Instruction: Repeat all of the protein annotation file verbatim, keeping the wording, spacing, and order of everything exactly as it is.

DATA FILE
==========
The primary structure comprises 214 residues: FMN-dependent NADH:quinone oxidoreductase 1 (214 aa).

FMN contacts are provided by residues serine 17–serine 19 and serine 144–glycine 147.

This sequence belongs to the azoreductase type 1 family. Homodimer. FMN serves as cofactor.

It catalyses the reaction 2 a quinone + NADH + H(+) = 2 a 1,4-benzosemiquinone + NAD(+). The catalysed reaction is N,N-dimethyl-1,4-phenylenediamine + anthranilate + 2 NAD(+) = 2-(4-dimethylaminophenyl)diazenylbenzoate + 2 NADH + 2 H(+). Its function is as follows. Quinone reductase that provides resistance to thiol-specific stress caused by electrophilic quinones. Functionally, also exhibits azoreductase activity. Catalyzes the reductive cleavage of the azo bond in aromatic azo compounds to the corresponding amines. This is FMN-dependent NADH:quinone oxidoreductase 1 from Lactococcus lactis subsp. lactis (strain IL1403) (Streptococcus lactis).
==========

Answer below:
The primary structure comprises 214 residues: FMN-dependent NADH:quinone oxidoreductase 1 (214 aa).

FMN contacts are provided by residues serine 17–serine 19 and serine 144–glycine 147.

This sequence belongs to the azoreductase type 1 family. Homodimer. FMN serves as cofactor.

It catalyses the reaction 2 a quinone + NADH + H(+) = 2 a 1,4-benzosemiquinone + NAD(+). The catalysed reaction is N,N-dimethyl-1,4-phenylenediamine + anthranilate + 2 NAD(+) = 2-(4-dimethylaminophenyl)diazenylbenzoate + 2 NADH + 2 H(+). Its function is as follows. Quinone reductase that provides resistance to thiol-specific stress caused by electrophilic quinones. Functionally, also exhibits azoreductase activity. Catalyzes the reductive cleavage of the azo bond in aromatic azo compounds to the corresponding amines. This is FMN-dependent NADH:quinone oxidoreductase 1 from Lactococcus lactis subsp. lactis (strain IL1403) (Streptococcus lactis).